A total of 36 male recreationally competitive cyclists participated in the present study. One of these participants was excluded from the study post-hoc, as their cycling performance differed by more than two standard deviations from the mean value of the group. Therefore, 35 cyclists (age = 25.0 ± 7.3 yrs, height = 178.2 ± 8.8 cm, weight = 74.3 ± 8.8 kg, VO2max = 59.35 ± 9.72 ml·kg-1·min-1) were used for data analysis. Written informed consent was obtained from all participants prior to participation and the study and consent form were approved by the James Madison University Institutional Review Board. Habitual caffeine intake was self-reported by participants. Briefly, participants were asked for their average weekly intake of coffee, tea, soda, chocolate, and other caffeinated beverages. Typical milligram doses  were assigned to each and an approximate daily intake was obtained. Based on previous criteria , participants were then characterized as having low (0-150 mg·day-1), moderate (151-300 mg·day-1) and high (> 300 mg·day-1) caffeine intake.
Maximal exercise test
Cyclists began the test at a work rate of 150 W on an electrically braked cycle ergometer, with load increases of 20 W each minute until volitional exhaustion. Maximal oxygen uptake (VO2max) was defined as the highest 1-minute oxygen value obtained during the test. Oxygen uptake (VO2) was monitored continuously via a Sensormedics Vmax (Yorba Linda, CA) metabolic measurement system calibrated in advance of all tests. Heart rate was monitored throughout the test using a Polar Heart Rate Monitor (Lake Success, NY).
40-kilometer time trial
Time trials were performed on two separate occasions. All testing was done in the morning following a 12-hour fast and at least 24 hours after any caffeine ingestion. Subjects were instructed to maintain their training and not increase or decrease their volume or intensity over the course of the study. One hour prior to testing, cyclists ingested capsules containing either 6 mg of anhydrous caffeine per kilogram body weight or white flour (placebo) randomly administered in double-blind fashion. Time trials were performed on an indoor cycle trainer (Velotron; Racermate, Seattle, WA) on a computer-simulated course. The course consisted of eight laps of a flat, five-kilometer loop. Cyclists were free to self-select the resistance by changing gears during the test and were allowed to track distance completed on the course via a video display. However, they were blinded to their time, speed, and power output during the trials. Water was available for the cyclists to ingest ad libitum. Oxygen uptake and respiratory exchange ratio (RER) were obtained and averaged over the last two minutes of each lap. Heart rate and Ratings of Perceived Exertion (RPE; using the original 6-20 Borg scale) were obtained at the end of each lap.
Investigators were blinded to genotype until the subject completed the study. Furthermore, all genotyping was performed by an investigator not involved with the performance testing. DNA was obtained from whole blood samples via a QiaAmp mini-blood kit (Qiagen Inc.; Valencia, CA). Each blood sample was obtained prior to one of the cycling trials. Genotyping was performed using restriction fragment length polymorphism-polymerase chain reaction (RFLP-PCR), as previously described . Briefly, DNA was PCR amplified using the HotStar DNA Polymerase Kit (Qiagen) with the forward primer (5'-CAACCCTGCCAATCTCAAGCAC-3') and reverse primer (5'-AGAAGCTCTGTGGCCGAGAAGG-3') to generate a 920 bp fragment of the CYP1A2 gene. PCR conditions consisted of an initial denaturation at 95°C for 5 minutes, followed by 39 cycles at 94°C for 15 seconds, 64.5°C for 1 minute, and 72°C for 1 minute, with a final elongation step of 72°C for 10 minutes. One half of each PCR product was digested using the restriction enzyme ApaI (New England Biolabs, Ipswich, MA) as per manufacturer's instructions. Digested and undigested PCR products were evaluated in parallel via electrophoresis in a 2% agarose gel stained with ethidium bromide, and DNA bands were visualized by UV light. The presence of a 920 bp fragment following ApaI digestion identified the A/A genotype, while the presence of 709 bp and 211 bp fragments following ApaI digestion identified the C/C genotype. Caffeine metabolism is similar between heterozygotes and CC homozygotes . Therefore, similar to previous studies [11, 12], cyclists were grouped as AA homozygotes and C allele carriers; the latter group including both heterozygotes and CC homozygotes.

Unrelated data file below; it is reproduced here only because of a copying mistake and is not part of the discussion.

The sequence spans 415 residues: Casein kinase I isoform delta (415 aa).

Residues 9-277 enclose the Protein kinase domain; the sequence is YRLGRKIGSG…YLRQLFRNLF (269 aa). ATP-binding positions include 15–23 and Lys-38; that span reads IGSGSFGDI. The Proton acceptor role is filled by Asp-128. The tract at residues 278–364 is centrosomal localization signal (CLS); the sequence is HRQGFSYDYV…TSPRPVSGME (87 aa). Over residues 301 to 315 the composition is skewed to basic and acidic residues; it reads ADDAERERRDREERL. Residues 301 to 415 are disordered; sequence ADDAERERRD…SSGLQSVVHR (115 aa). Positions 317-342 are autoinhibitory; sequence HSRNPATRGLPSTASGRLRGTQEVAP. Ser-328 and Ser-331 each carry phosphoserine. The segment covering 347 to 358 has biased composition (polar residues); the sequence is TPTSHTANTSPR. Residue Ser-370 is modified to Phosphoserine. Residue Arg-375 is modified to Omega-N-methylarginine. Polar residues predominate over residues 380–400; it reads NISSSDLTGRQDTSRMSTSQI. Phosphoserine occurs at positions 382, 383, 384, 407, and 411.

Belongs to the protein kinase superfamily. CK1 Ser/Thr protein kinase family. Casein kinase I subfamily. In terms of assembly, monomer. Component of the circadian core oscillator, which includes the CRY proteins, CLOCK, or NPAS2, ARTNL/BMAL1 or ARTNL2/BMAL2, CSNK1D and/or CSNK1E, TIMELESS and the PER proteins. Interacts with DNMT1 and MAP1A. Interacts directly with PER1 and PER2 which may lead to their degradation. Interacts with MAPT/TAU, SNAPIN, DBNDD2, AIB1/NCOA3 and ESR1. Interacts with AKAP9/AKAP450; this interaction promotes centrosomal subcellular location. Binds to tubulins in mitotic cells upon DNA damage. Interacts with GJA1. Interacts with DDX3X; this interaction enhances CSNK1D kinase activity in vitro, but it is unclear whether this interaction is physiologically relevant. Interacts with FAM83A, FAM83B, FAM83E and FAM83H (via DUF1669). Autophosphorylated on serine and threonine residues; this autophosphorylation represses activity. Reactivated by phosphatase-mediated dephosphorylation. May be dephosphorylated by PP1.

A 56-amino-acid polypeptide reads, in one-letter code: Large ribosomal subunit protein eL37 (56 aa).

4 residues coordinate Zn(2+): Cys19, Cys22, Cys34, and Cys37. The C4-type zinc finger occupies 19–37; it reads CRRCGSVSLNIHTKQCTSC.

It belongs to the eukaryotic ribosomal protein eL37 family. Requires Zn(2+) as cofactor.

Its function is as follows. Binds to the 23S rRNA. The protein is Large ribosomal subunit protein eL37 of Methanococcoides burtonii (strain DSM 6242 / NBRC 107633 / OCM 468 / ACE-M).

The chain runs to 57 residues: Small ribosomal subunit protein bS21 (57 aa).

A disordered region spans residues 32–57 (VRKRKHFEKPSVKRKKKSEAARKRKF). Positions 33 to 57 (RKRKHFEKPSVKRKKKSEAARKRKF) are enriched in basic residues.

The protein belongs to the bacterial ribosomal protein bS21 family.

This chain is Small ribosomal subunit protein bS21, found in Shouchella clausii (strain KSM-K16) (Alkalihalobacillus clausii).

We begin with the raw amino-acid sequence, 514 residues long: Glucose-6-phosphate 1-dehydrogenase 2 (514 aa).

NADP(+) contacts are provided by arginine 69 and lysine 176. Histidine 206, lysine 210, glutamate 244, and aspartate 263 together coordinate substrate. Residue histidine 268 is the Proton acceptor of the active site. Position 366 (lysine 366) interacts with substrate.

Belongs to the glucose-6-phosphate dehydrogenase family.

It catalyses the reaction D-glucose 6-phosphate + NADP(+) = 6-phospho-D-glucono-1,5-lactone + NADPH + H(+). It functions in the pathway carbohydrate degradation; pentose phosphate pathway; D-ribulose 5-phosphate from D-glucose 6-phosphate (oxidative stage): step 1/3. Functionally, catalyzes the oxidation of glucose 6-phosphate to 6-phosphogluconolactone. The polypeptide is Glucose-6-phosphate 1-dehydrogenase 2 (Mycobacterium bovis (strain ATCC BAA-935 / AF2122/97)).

Descriptive data (height, weight, age, VO2max, caffeine intake) were compared between groups using independent t-tests. The frequency of low, moderate and high caffeine intake in the two genetic groups was compared using a Chi-Squared analysis. Potential differences in 40-km time, average VO2, HR, RER and RPE were assessed using repeated measures analysis of variance (RMANOVA) with treatment as a within-subjects factor and genotype as a between-subjects factor. For all RMANOVA procedures, post-hoc tests were performed using independent and dependent t-tests with a Bonferroni correction such that P < 0.025 was required for significance.